I will be stuck for two or more hours, connected to the ethernet to install Arch Linux on my laptop. Are there any hints or tips that could be helpful during this processes that would be a must?

  • I don't consider their installer hard at all. But I also think OpenBSD is user friendly :P – Earlz Mar 1 '10 at 6:10
  • Where did that two hour figure come from? On a reasonably modern system with a decent broadband connectino, it's more like 30 minutes in my experience. – CarlF Oct 5 '11 at 15:30

You might give chakra project a look, essetially it's archlinux with kdemod installed by default with a graphical installer. After install it is considered a normal arch install using default repositories

  • 3
    Its not Archlinux anymore as it was forked, so this tip isn't valuable anymore ... – zillion Oct 5 '11 at 21:05
  • @zillion: that is correct. I would remove this answer, or update at the very least. – lpapp Dec 11 '13 at 11:28

The Arch Linux Wiki pages Beginners Guide.
But, Maybe you can start with a USB Key: Installing Arch Linux on a USB key to feel your way.
There are also some notes at the wikiHow page on How to Install Arch Linux.

  • Print off the Beginner's Guide and the How to Install guide. – David Rickman Sep 8 '09 at 7:25

You'll have to understand what the installer requires of you to install successfully, and as already mentioned, this will mean reading The Beginner's Guide.

Once I knew what I was doing, however, I actually found it easier than using other installers.

I can easily set up an Arch laptop with all the programs I need and configured to my liking in under 20 minutes from a blank drive. (obviously this depends on the speed of your network connection.)

Once you have your machine set up the way you like, put your config and dotfiles up on github, along with a copy of your installed packages. Put your files on Dropbox or Aerofs and you can get from a blank disk to Getting Stuff Done in the time it takes to watch a sitcom.


It can also be helpful to try out the installation in a Virtual Machine, like for example VirtualBox, first. That is a good possibility to get a feeling for the procedure, without the risk of destroying anything. Howtos and google can be used in parallel, too, if using this method.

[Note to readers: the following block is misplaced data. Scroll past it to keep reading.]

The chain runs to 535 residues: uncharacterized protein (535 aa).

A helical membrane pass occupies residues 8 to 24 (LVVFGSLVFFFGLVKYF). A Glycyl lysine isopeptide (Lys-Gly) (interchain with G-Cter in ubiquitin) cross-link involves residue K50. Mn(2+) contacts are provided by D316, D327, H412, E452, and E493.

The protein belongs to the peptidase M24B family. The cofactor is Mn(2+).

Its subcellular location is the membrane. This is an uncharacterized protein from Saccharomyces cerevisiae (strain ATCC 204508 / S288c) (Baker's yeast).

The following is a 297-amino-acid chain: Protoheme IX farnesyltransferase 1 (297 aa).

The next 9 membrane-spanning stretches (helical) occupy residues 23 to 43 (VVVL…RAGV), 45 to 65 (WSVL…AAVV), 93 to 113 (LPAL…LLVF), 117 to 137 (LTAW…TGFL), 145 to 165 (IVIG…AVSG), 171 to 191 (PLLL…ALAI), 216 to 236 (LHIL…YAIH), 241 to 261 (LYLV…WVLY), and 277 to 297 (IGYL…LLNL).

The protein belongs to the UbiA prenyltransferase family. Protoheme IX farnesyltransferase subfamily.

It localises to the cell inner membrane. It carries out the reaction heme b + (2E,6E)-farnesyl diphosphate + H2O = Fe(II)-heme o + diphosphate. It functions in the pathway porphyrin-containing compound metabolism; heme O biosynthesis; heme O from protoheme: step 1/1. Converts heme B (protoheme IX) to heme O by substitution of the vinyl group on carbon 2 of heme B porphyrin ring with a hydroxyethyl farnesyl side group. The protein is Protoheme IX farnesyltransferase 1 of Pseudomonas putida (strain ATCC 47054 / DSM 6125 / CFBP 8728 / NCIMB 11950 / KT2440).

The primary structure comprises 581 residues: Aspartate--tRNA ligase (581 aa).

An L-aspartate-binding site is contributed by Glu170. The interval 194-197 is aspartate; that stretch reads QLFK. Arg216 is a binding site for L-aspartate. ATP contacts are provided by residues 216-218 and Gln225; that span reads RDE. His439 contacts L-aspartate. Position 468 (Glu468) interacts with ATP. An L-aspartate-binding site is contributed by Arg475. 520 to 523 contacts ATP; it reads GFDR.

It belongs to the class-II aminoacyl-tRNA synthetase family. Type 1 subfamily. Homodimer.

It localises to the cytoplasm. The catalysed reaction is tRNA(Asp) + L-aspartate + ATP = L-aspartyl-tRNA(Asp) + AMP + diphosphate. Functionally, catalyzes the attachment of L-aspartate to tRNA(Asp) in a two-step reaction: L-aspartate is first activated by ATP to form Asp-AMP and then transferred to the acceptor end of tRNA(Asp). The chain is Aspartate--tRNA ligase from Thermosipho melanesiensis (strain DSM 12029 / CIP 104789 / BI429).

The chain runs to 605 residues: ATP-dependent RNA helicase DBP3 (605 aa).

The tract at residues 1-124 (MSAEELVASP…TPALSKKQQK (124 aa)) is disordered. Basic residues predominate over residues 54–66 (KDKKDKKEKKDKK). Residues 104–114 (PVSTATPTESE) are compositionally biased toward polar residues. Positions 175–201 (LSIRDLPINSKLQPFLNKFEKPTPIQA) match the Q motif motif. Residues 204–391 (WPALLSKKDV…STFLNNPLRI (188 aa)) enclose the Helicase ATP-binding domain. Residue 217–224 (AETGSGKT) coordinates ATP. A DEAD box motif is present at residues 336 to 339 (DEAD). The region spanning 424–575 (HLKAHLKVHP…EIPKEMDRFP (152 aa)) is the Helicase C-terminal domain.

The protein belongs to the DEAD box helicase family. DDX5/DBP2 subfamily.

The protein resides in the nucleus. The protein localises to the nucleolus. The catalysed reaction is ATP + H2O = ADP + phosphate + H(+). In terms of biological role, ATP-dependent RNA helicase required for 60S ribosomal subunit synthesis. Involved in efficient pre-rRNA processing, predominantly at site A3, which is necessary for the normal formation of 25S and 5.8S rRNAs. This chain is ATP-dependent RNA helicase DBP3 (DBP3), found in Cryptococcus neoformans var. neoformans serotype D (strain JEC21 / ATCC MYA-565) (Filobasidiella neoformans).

Not at all. Its simpler than Gentoo; but you get to know the linux intricacies during installation process. It may time taking for the first install. You can copy the repo packages to another computer to save time for the second or more. The pacman tool is really does wonders. Much like apt-get. Even the harddisk set up is easy; just follow the screen instructions. Keep a copy of Beginner's Guide for additional support. My first experience was very smooth and error free.


I tried to install Arch on my Usb drive but eversince I installed I couldn't boot from it. So I tried to install Archlinux on VirtualBox its safer and easier way to know how to install Arch, I mean if you are stuck somewhere you can always minimise the VirtualBox window and search for solution on the host PC. I wrote down all commands needed to install Arch and how to get into X etc., etc., you will love the Experience !! Arch is much cooler then other Distros I only install what I need. Be sure to know how to get into X in your virtualbox arch installation.And also which Window Manager or Desktop you need. Archlinux WiKi is always there to help novice users.


Two hours is a reasonable time for an Arch Linux installation. It is not hard to install, but Arch is a distro that eschews easy-do-everything-install in favor of a only-install-what-you-need streamlined installation.

I recommend you standby some entertainment. :)


I found Arch install to be very easy, actually. The included /arch/setup guides you through every step, but being forced to work in a CLEnvironment can be a little daunting. Here are a few tips:

  1. Remember that you can open up more than one terminal! Alt + (F1 ... F7) will pick a terminal. This is good for having the included beginner's guide (it's already on the live CD) open for reference or to have a couple manpages up.
  2. If you're working with a laptop, just plug yourself in instead of trying to use wireless. Wireless adapters can be a real pain, espescially in a distro like Arch.
  3. Check out base-devel for things you really need. If you insist, you can find wireless drivers here, wpa_supplicant. You can find some libraries and tools (sudo, make...) that you know you'll need later, and save yourself a Pacman query.
  4. Write down your partition scheme, INCLUDING a description. I've been in the midst of setting up a dual-boot and have forgotten which partition matched which operating system and in the blink of an eye Windows was gone.
  5. Don't get overwhelmed. Arch install is seriously a piece of cake. It shows you exactly where to go, and provides ample documentation. And if Arch was too easy for you...


The only thing I can see taking a while is a bottleneck, either at your hardware or at your internet connection. A netinstall can take a bit to downlad and install, but Arch is fairly slim. You shouldn't be compiling that long.

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